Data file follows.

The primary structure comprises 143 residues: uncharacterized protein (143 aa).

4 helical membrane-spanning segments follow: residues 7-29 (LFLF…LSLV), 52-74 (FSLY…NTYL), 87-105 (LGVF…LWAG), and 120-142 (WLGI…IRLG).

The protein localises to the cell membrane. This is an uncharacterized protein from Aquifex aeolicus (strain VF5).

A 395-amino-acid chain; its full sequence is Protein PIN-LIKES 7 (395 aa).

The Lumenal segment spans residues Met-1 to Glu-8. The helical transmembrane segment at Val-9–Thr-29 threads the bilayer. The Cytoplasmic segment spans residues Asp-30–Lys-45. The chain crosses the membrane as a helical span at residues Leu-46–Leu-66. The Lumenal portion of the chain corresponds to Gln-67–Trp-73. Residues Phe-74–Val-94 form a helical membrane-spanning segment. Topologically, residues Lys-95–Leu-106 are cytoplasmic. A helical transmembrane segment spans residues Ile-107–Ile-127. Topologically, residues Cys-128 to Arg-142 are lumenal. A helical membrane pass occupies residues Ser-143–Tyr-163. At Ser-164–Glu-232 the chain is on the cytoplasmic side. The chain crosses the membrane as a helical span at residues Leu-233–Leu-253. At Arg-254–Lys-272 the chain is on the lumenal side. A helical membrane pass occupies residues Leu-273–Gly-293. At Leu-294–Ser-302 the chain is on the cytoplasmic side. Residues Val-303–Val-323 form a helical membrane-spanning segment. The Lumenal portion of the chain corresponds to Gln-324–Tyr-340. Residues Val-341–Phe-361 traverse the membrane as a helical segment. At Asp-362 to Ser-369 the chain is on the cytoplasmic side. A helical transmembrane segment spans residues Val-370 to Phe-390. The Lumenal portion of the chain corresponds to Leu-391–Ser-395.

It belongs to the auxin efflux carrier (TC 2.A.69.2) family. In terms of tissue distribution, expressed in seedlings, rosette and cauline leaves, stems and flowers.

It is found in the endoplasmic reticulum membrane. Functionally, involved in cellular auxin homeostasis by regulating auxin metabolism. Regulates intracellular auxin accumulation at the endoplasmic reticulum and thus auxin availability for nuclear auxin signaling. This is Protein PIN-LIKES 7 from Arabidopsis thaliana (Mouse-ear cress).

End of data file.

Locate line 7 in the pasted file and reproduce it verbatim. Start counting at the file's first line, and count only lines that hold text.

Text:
It is found in the endoplasmic reticulum membrane. Functionally, involved in cellular auxin homeostasis by regulating auxin metabolism. Regulates intracellular auxin accumulation at the endoplasmic reticulum and thus auxin availability for nuclear auxin signaling. This is Protein PIN-LIKES 7 from Arabidopsis thaliana (Mouse-ear cress).